#65 – Two questions, two approaches

April 30, 2014 at 2:59 pm | Posted in Adoption differences, adoption issues, Adoptive parenting do's, Raising the adopted child | Leave a comment
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MP900443519In Heather Forbes seminar she spent much time on how different adoptive parenting is from biological parenting.  When things are not going well, it’s natural to think ‘how can I change my  child’s behavior?’  Wrong.  Instead, she suggests we should think ‘what is driving my child’s behavior?’

 

Adopted children have a different history than biological children.  Adopted children have experienced trauma.  Ms. Forbes defines trauma as an experience of feeling hopeless, helpless, and powerless. When adopted children were separated from their birth families, they were in a situation of trauma. Children don’t like this feeling and as they grow up, many vow they will never be powerless again.  They struggle to take charge of their lives.  Their behavior is their reaction to this helpless and powerless feeling.

 

During the nine months these adopted children were developing within their birth mothers, it’s possible that their neurological systems were affected negatively.  Often birth mothers do not want to be pregnant and their actions during this time can affect their child for his life time.  Our job is to work with our children, starting from where they are, from their point of view.  They very well may not view the world as their counterparts do.  We cannot change where they came from, but we can help them deal with where they came from.  Wishing away their past does not make it disappear.  Their past is their past, part of who they are.  They know it, and for us to deal successfully with our children we must honor it for what it is.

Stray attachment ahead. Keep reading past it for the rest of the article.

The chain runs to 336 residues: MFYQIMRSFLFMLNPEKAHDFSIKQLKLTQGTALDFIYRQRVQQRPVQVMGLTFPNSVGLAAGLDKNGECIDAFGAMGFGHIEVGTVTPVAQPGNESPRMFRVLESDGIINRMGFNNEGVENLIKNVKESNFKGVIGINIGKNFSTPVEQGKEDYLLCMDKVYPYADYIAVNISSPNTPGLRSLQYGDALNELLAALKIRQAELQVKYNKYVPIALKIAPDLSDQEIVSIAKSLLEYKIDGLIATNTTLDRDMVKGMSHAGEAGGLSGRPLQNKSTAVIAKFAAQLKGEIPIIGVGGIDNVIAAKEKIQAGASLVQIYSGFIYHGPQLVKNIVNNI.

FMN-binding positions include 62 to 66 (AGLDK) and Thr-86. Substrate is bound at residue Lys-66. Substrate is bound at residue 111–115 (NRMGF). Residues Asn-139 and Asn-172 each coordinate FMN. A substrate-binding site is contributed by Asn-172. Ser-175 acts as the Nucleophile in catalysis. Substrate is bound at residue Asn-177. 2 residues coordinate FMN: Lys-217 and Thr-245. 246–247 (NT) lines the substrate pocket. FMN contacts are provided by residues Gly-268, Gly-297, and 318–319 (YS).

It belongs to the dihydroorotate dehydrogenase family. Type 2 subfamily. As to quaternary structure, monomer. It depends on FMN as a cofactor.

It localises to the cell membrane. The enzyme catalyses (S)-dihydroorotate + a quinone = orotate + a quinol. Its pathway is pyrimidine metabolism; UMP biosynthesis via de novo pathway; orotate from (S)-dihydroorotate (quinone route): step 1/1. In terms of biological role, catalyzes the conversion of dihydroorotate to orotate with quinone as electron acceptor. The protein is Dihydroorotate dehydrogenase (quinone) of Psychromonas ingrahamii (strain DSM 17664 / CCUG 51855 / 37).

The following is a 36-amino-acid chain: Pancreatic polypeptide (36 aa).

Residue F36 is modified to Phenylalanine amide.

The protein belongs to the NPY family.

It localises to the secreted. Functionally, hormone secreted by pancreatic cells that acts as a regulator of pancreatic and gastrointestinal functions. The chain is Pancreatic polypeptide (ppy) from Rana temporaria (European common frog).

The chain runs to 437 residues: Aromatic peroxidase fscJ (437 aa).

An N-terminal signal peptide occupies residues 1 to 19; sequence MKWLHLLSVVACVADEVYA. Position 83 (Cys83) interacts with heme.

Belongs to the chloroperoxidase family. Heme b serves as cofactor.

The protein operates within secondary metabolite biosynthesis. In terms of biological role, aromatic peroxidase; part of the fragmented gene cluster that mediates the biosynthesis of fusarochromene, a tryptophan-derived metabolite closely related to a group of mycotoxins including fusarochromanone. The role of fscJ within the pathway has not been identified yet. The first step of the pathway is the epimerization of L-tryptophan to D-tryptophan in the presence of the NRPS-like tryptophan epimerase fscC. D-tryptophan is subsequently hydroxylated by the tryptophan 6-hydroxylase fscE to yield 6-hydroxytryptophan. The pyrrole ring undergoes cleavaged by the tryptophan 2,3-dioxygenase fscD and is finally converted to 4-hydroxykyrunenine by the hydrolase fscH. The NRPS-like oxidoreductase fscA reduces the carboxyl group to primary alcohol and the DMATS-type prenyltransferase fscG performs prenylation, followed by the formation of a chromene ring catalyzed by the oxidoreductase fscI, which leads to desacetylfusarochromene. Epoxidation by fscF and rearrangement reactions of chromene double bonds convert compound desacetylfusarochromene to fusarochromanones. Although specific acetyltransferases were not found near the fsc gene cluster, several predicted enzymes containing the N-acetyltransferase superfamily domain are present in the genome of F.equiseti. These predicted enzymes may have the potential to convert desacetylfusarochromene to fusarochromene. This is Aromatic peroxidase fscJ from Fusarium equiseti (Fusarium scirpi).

Being in our families should be healing for our children. Our families should be a safe place for them to grow and deal with their unique issues.  Stubbornness and bad decision making often appear more in adopted children, but if we see that they are just trying to take control of their lives, it will be easier for us to cope.  Obviously, they are too young to take control, but that is not in their thinking process.  All they know is they want to be in charge of their lives  so never again can anybody do anything to them without their knowing.  They were helpless as babies or young children, but they never want to be helpless again.

 

If we realize their motivation, our behavior changes.  How can you punish a child for being afraid of being all alone?  Often we punish his behavior without being aware of what his behavior is telling us.  Punishing only adds more stress to the stress he’s already dealing with. He struggles to be self sufficient long before he is capable of it and he exhibits inappropriate behavior.  Going back to the first paragraph, the question is not how to change his behavior, the question is what is driving his behavior.  This is what should be addressed and resolved.

 

 

 

 

 

 

 

 

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